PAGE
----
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Bill Moos has rolled with the punches. Now he is just on a roll. Nebraska’s 68-year-old athletic director has pulled off two of the splashiest hires in college athletics in the 18 months since he arrived, all while batting away criticism for leaving a hefty debt at his previous school and fending off social media rumors that forced the administration to issue a statement of support.
Some Pac-12 schools are receiving annual payouts from the Pac-12 Networks that are a fraction of what they’d hoped for – and a fraction of what has been reported in the media – when the real cost of the content is included in the calculation.
Alyssa Bodeau didn’t know how her life would change after she decided to come forward with allegations of sexual misconduct against former Washington State University quarterback Jason Gesser.
The resignation Tuesday of WSU assistant athletic director Jason Gesser blunted the career of a former standout Cougar quarterback who returned home to raise money for his alma mater. But that future soured amid a flurry of sexual misconduct accusations.
Washington State University placed Jason Gesser, a former quarterback and current athletic department employee, on administrative leave Monday after a former Cougar athlete came forward with new allegations that Gesser tried to force himself on her after a fundraising event in 2015.
Nebraska athletic director Bill Moos tells The Associated Press his luncheon comment about coaches Urban Meyer of Ohio State and Jim Harbaugh of Michigan running a little bit scared in the wake of coach Scott Frost’s hiring was a bit tongue in cheek. Moos had said in an appearance at the Omaha Press Club he would need time to turn around the Cornhuskers but better days are ahead. The Huskers are coming off a 4-8 season.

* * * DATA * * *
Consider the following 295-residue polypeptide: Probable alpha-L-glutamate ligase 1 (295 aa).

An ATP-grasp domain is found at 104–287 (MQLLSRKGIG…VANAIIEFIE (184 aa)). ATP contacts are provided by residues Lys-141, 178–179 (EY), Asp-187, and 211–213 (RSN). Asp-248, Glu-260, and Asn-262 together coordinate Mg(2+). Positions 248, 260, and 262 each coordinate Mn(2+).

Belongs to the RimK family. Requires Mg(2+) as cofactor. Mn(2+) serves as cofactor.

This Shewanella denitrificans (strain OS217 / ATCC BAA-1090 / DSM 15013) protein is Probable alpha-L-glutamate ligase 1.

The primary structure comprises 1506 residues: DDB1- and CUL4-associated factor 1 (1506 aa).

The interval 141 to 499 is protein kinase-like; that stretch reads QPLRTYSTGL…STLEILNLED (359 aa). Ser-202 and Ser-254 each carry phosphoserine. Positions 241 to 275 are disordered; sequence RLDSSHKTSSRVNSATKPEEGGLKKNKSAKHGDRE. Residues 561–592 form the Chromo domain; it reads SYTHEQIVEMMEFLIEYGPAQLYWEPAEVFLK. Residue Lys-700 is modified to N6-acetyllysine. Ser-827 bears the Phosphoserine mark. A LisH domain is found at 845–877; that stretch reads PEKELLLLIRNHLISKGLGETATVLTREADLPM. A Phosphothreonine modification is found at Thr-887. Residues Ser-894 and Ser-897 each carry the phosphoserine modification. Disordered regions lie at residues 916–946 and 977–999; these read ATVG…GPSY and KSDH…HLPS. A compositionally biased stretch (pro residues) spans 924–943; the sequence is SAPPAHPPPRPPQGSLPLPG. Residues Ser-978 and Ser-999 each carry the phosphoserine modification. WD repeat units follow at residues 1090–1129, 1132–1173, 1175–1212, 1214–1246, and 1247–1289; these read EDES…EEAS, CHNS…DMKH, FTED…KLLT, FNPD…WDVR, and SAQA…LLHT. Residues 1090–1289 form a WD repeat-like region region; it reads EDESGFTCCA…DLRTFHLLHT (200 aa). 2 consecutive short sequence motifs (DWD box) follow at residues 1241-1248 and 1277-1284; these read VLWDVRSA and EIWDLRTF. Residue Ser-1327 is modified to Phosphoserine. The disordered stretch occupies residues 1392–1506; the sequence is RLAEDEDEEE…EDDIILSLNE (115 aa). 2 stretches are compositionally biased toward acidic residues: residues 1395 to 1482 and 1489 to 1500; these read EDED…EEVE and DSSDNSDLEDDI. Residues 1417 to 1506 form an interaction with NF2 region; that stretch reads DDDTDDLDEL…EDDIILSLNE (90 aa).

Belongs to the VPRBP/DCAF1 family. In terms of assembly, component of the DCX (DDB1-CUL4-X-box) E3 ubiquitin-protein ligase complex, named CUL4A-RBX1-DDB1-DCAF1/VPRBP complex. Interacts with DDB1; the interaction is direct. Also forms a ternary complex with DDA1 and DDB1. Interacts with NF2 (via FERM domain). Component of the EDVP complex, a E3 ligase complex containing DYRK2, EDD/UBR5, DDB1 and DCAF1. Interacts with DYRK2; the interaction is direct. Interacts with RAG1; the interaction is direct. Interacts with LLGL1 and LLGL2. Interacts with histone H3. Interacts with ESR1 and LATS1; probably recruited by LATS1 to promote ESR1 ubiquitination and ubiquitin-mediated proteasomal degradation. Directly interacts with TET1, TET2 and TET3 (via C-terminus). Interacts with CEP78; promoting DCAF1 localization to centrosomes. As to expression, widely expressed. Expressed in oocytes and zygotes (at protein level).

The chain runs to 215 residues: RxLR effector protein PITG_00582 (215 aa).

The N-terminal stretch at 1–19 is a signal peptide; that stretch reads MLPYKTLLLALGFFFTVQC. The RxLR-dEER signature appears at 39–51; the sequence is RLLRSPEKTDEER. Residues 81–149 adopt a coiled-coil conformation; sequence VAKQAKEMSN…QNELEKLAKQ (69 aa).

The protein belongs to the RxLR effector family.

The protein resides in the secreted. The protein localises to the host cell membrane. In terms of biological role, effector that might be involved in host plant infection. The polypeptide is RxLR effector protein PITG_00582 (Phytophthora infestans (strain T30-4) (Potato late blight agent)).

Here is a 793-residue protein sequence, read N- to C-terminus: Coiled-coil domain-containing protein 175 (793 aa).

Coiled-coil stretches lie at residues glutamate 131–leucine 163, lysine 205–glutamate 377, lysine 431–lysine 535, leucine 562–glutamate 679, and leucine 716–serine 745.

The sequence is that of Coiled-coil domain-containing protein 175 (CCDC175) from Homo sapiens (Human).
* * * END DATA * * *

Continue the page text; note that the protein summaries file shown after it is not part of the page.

A internal investigation by Washington State University has found that over a three-year period, a former athletics administrator violated the school’s Title IX policies by making inappropriate comments in the workplace and demeaning employees because of their gender.
Nebraskas fired coach Mike Riley on Saturday after three seasons in which he was unable to return the Cornhuskers to national prominence let alone make them a factor in the Big Ten.
Now that Bill Moos is climbing the ladder from WSU to Nebraska, here’s a question for Cougar Nation: How much is a good football team worth?
Kind of a lost weekend for Coug fans, huh? I’m writing to you as a WSU alum and Cougar fan who happens to live in Omaha, Nebraska.
If it all goes according to plan, Washington State will have a new athletic director named by approximately Feb. 1, the school’s president said Tuesday.
Bill Moos will receive a payment of $1.25 million if he still is Nebraska’s athletic director at the end of 2022, and he is eligible for some $500,000 in bonuses each year if teams achieve certain academic and on-field thresholds.
The Cougars AD who left Sunday for a job at Nebraska leaves behind a legacy at Washington State, Leach says.
John Johnson, who currently serves as WSU’s senior associate director of athletics, was named by school president Kirk Schulz Monday afternoon as the school’s interim AD. He’ll take over those duties on Wednesday, but won’t be a candidate for the permanent position.
A call to Colorado State’s Joe Parker could be one of the many that WSU President Kirk Schulz makes in the next week or two.
In 1994, athletic director Jim Livengood departed for Arizona and Bill Moos – an assistant to three different Cougar ADs who’d detoured to Montana to apprentice at running his own store – thought he’d be the front-runner to replace him. He wasn’t even a finalist.
In a surprising move, Bill Moos was hired Sunday afternoon to become the athletic director at Nebraska. The school announced the hire in a news release. Moos leaves Pullman after more than seven years as the AD at WSU.
Athletic director Bill Moos, who decided to depart Washington State on Sunday to take the reins at Nebraska, also is leaving behind some deep Northwest roots.
Here is a little insight into the current fundraising strategy for Washington State Athletics, which is not entirely unlike fraternity recruitment: It’s all about the pledges.
Mike Leach’s contract has been extended by one year, and athletic director Bill Moos says the two will have a discussion about a raise. That part comes later, but Leach has already taken care of his assistant coaches.